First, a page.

Fantasy Football Start or Sit: Week 13

C.J. Anderson lit up the Patriots last week. Is he ready to do the same to the Chargers in Week 13?

There was a study done in 2011 that looked at the factors that impacted whether or not a judge approved a criminal for parole. The study looked at over 1,100 rulings, and when most would think the type of crime, or perhaps the degree of the crime, would influence a judge's parole stance, the biggest factor that impacted the decision was...time of day.

Criminals seeking a release from jail who saw the judge early in the day had roughly a 65% chance of having it approved, while that number dropped steadily as the day went on.

What the study revealed is what's referred to as decision fatigue, a notion in psychology that refers to the deteriorating quality of decisions made by an individual after a long decision-making period. 

Essentially, we lose willpower when we make a ton of decisions throughout a day. And eventually, all of those decisions lead to you making the easiest choices, rather than the smartest ones.

So this week, instead of mulling over a start/sit choice during one of the most important weeks of the fantasy season, let me help. Let me make the decisions for you, so that you can be smarter.

See how nice of a person I am? (I promise I'm writing this column to help your decision fatigue, and not because it's my actual job to write this article. I promise.)

Quarterbacks to Sit

Philip Rivers (vs. Denver): Only Tom Brady and Andrew Luck have been able to produce top-15 numbers against Denver this season. Meanwhile, Philip Rivers is dealing with injuries at receiver and offensive line. Yes, Rivers performed well last week against Jacksonville, but the Jags also rank 29th against the pass according to our schedule-adjusted metrics. Denver is first. Starting Rivers is just not a necessary risk given all the good streaming options this week.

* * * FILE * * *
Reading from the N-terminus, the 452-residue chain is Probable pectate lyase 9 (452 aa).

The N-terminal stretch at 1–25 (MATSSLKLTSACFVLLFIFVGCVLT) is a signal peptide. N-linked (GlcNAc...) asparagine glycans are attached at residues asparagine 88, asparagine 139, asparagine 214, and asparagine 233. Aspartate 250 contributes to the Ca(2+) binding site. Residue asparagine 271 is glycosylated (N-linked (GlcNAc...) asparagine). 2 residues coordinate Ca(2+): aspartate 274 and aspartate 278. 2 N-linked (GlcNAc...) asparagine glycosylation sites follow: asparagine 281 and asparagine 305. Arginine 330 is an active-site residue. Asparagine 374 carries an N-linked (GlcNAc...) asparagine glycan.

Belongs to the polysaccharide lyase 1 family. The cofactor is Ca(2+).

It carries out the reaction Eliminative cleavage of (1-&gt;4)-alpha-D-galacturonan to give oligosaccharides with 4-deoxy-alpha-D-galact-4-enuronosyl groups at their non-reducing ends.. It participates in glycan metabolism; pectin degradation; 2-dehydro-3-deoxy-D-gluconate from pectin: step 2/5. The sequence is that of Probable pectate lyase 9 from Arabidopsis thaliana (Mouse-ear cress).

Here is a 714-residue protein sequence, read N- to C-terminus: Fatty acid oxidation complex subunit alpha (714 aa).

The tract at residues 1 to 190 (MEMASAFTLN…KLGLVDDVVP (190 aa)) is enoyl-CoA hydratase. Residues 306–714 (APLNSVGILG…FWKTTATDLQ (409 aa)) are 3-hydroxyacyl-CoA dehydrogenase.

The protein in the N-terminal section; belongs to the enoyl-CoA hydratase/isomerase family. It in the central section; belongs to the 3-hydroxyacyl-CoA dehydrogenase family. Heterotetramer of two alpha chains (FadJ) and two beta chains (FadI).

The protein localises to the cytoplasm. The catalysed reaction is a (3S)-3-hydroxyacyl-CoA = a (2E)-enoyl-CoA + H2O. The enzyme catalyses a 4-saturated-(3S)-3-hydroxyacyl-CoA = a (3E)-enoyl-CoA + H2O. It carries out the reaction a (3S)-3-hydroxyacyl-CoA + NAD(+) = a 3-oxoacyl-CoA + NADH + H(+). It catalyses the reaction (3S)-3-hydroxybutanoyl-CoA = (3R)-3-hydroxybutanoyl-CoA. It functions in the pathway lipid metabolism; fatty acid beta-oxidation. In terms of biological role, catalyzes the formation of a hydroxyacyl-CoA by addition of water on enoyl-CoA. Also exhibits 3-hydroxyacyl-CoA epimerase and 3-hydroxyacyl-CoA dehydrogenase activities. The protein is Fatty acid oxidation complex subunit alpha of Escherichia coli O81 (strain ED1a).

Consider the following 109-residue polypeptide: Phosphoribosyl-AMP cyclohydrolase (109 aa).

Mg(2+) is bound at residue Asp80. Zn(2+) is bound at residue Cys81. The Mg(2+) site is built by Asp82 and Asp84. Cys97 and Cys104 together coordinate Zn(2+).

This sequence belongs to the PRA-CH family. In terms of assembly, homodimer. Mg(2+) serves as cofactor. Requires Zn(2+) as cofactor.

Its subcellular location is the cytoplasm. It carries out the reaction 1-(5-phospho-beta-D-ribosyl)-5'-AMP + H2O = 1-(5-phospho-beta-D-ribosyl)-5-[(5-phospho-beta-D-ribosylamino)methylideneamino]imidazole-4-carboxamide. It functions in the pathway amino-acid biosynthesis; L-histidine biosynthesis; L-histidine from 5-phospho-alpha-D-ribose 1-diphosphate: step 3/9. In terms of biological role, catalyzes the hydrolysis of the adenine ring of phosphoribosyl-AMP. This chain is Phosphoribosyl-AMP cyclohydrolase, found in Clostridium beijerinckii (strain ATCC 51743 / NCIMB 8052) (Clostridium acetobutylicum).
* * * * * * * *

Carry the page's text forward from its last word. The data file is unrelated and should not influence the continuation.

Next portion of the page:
Tyrod Taylor (vs. Houston): Houston ranks 13th in fantasy points against to the quarterback position, but quarterbacks only really played well against them earlier in the year. You know, before the defense decided to be good at football.

The truth is, over their last four games, no quarterback has scored more than 16 fantasy points against Houston, while Zach Mettenberger, Andy Dalton and Drew Brees failed to even hit the double-digit mark. Houston's playing just as well as anyone right now defensively, so trotting Taylor out in your lineup isn't all that safe.

Other quarterbacks to sit: Jameis Winston (vs. Atlanta), Teddy Bridgewater (vs. Seattle)

Start These Quarterbacks Instead

Ryan Fitzpatrick (at New York): Fitzpatrick's floor has been great this season, as he's never scored fewer than 13 fantasy points in a single game. But his ceiling could look nice this week, too, against a Giants' secondary that's allowed 18 or more fantasy points to opposing quarterbacks in each of their last four games. They've also surrendered at least 227 passing yards and one touchdown (including rushing) per contest. We shouldn't expect another four-touchdown performance from The Beard, but he does have top-five upside once again this week.

Alex Smith (at Oakland): Like Fitzpatrick, Alex Smith is all about that floor, homie. The only time Smith scored fewer than 13 fantasy points was against the aforementioned Denver Broncos, so it's easy to give him a pass there. Otherwise, he's been fine, providing safety both in real life and in fantasy football.

The Raiders aren't a tough opponent for quarterbacks, as they've allowed 17 or more fantasy points to every quarterback they've faced not named Teddy Bridgewater or Peyton Manning. Bridgewater has been a fantasy football disaster, and Manning isn't even the starter of his team anymore. Yes, please.

Other quarterbacks to start: Jay Cutler (vs. San Francisco), Marcus Mariota (vs. Jacksonville)

Running Backs to Sit